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Sunday, November 1, 2015

In Which We Call Attention to the Fine Print

The other day, I received an unexpected check from Chase Bank for $6.70.  The timing was perfect, since, as it happens, I was exactly $6.70 over my monthly budget.  Were it not for this windfall, I would have lost everything--home, car, ability to buy food. . . . I would at the very least have had to forego my venti pumpkin spice until payday.  I kissed the check on the lips and vowed never again to put myself in such a precarious situation.

And good thing, too, because the class action lawsuit--the source of the above-mentioned corporate largesse--is becoming a thing of the past.  Today, more and more businesses, from banks and credit card companies to restaurants and adultery facilitation websites, slip disclaimers into the fine print of service contracts essentially barring consumers from filing class-action lawsuits.  Instead, potential customers must agree to resolve any disputes through binding arbitration--a fact these customers often discover only after suffering injury and seeking legal redress.

In principle, there is nothing wrong with arbitration--it can be an efficient way to settle disputes.  Problems arise, however, when the amounts at stake are too small to make it worthwhile for individuals to pursue arbitration on their own behalf.  Take my check, for example.  (Please don't literally take my check: Starvation!  Pumpkin spice withdrawal!)  I confess, I have no idea what this check was for: Presumably, Chase engaged in some shenanigans--shocking, I know!--and injured me and any number of other people to the tune of a few dollars each.  Now, even if I knew what Chase had done to me, and even if the actual financial harm done me was several times greater than $6.70--$25, $50, heck, maybe even $100--would I really go to the time (potentially months) and expense (potentially thousands of dollars), to try to recoup the money?  Not unless I was a fanatic or an idiot.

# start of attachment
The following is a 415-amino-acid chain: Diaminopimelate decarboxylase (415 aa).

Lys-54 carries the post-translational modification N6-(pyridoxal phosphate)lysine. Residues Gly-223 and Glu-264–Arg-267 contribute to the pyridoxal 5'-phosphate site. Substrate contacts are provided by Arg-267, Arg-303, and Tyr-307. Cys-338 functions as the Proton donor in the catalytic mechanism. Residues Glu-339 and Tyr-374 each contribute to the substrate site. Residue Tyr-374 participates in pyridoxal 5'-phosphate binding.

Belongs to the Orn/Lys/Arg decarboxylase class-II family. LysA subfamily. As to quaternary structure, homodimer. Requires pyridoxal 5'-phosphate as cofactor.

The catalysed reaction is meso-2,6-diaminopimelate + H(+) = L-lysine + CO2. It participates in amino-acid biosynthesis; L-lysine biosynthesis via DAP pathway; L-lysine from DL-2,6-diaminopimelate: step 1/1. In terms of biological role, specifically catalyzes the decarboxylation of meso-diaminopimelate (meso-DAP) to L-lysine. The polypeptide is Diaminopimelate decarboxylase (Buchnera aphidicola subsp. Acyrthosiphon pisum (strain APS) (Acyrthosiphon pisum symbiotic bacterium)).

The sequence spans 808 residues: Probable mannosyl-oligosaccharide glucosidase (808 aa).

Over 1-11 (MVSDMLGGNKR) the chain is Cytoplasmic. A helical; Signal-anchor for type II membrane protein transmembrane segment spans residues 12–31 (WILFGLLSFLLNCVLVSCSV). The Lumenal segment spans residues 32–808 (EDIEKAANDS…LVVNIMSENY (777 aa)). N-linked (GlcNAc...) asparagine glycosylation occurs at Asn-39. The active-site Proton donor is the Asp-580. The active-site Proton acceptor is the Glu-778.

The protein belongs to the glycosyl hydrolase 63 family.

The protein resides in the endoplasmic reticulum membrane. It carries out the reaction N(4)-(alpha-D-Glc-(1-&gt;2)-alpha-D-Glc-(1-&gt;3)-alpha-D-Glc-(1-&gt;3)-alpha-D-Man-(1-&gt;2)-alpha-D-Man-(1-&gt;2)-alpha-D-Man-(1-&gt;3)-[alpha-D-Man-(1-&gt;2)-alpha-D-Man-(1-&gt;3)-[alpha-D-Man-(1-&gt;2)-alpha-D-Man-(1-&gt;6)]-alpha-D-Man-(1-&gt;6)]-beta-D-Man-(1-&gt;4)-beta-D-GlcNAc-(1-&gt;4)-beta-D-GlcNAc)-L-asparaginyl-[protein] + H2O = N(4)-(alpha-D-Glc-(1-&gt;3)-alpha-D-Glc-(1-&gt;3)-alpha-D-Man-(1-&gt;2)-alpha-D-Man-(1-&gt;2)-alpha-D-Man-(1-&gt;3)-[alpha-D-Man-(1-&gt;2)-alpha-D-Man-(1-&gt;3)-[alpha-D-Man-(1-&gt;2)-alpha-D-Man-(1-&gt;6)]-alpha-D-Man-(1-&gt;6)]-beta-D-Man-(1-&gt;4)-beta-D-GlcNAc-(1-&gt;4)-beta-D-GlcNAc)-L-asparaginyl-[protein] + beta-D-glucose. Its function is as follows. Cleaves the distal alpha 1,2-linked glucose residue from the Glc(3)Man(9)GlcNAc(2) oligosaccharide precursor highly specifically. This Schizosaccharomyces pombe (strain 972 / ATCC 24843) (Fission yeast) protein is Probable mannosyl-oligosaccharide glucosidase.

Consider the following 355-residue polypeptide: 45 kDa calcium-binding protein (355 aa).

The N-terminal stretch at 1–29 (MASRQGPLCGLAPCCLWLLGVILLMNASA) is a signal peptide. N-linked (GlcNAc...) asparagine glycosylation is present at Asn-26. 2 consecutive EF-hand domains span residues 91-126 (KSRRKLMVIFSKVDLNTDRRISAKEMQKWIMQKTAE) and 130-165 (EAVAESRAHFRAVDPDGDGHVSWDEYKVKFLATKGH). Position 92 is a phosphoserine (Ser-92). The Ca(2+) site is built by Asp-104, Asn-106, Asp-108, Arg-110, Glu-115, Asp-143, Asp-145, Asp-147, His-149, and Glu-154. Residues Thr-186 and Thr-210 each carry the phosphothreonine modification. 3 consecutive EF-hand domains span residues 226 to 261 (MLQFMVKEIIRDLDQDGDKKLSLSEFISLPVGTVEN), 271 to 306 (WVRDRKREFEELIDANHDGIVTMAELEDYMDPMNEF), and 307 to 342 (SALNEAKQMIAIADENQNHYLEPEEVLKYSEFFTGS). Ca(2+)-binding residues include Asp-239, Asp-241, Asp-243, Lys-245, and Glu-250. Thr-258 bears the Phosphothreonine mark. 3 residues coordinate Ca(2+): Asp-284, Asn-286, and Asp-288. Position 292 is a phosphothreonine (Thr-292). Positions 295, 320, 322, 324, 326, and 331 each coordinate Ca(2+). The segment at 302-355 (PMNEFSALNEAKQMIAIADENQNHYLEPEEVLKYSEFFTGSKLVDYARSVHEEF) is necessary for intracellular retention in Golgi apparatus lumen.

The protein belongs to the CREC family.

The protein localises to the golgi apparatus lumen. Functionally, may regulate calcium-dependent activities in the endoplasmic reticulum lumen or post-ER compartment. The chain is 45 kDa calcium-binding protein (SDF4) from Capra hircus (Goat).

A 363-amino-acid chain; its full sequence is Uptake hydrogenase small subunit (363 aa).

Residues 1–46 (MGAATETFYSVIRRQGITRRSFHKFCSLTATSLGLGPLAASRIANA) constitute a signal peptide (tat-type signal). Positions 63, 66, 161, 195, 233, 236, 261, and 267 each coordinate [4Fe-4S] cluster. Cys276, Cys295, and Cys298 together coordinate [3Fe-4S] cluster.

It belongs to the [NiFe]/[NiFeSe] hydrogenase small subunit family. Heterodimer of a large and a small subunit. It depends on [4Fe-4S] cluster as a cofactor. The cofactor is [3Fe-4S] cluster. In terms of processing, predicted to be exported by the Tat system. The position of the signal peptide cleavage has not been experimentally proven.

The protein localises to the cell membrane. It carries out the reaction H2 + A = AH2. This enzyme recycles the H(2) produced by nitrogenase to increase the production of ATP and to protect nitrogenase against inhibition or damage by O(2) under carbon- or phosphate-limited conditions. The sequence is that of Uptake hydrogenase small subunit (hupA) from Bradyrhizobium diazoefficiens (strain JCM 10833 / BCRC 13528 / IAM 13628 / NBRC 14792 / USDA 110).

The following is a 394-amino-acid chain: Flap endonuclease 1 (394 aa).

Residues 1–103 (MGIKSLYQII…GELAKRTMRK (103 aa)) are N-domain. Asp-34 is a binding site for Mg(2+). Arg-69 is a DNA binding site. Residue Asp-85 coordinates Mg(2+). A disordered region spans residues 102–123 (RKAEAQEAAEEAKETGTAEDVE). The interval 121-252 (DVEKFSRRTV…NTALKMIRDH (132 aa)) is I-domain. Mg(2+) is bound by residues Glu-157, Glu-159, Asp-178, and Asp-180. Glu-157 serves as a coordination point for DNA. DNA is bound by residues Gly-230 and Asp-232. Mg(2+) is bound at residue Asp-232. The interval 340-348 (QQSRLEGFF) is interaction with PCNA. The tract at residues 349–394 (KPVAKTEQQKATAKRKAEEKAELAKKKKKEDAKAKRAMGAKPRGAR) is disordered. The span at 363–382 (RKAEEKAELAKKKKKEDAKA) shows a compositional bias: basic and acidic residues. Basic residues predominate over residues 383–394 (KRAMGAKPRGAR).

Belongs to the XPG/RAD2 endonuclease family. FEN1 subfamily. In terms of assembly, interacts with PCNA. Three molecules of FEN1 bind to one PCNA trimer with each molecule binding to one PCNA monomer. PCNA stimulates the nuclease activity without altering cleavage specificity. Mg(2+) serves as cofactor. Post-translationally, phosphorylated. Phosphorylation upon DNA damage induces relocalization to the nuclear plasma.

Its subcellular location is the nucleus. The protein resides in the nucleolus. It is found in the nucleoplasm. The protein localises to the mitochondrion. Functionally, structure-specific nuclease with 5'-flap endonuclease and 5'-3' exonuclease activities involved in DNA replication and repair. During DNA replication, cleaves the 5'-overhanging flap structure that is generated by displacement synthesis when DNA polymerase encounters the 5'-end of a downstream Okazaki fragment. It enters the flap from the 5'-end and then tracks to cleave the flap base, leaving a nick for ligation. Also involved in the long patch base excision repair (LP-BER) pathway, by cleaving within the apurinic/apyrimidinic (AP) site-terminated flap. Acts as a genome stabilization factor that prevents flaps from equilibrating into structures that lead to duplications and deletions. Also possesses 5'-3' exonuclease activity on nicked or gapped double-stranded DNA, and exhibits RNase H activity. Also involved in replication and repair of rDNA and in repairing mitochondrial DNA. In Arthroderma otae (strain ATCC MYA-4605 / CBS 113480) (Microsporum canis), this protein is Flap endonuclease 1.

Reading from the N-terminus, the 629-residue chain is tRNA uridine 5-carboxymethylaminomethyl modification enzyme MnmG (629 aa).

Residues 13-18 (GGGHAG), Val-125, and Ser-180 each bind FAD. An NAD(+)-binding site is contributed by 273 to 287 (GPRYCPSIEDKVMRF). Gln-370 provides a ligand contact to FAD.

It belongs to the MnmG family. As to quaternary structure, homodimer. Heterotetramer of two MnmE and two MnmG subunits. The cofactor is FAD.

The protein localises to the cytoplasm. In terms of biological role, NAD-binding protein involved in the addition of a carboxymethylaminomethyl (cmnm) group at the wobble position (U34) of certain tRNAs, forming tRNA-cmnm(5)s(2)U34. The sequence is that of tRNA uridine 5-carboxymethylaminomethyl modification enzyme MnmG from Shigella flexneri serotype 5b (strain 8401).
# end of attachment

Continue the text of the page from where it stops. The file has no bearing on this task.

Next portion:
Yeah, shut up.

The point is, while class action suits result in relatively trivial victories for individual consumers, they also serve to punish and, ideally, deter corporate malfeasance.  My tiny check is just a fraction of what must have been a multi-million dollar settlement against Chase.  And maybe the memory of that settlement will dissuade Chase from. . . well, doing whatever they did to merit that punishment.  We can hope.

What is particularly noxious about these "pro-arbitration" (really just anti-class action) clauses is the arrogance of companies in thinking they could impose them in the first place.  What these clauses say, in so many words, is "We reserve the right to do whatever we want--legal or not--and we further declare that you can't do anything about it."  And the Supreme Court, because Scalia, somehow has no problem with this: "The antitrust laws do not guarantee an affordable procedural path to the vindication of every claim."  Or, as Elena Kagan wrote in her dissent, when consumers feel they have been wronged by arbitration clauses, the judicial response is, "Too darn bad."

So what can consumers do?  Not a whole lot.  Many of these fine-print contracts allow consumers to opt out of the arbitration clause, but consumers usually have a limited time in which to assert this right--and, of course, finding that provision requires the consumer to read through the whole eye-straining document.  Stories tell of one man--I think he lives somewhere in Minnesota--who managed to read through the entire Apple service agreement--but these tales are probably apocryphal.  No such man could truly exist.  Consumers can also, of course, opt not to patronize businesses that require arbitration, but with more and more companies employing this tactic, alternatives are limited, to say the least.

In the meantime, I'm debating whether to cash my check or just frame it. It may turn out to be a historical artifact of inordinate worth.  A relic of a time when consumers had some small power against corporate overlords.

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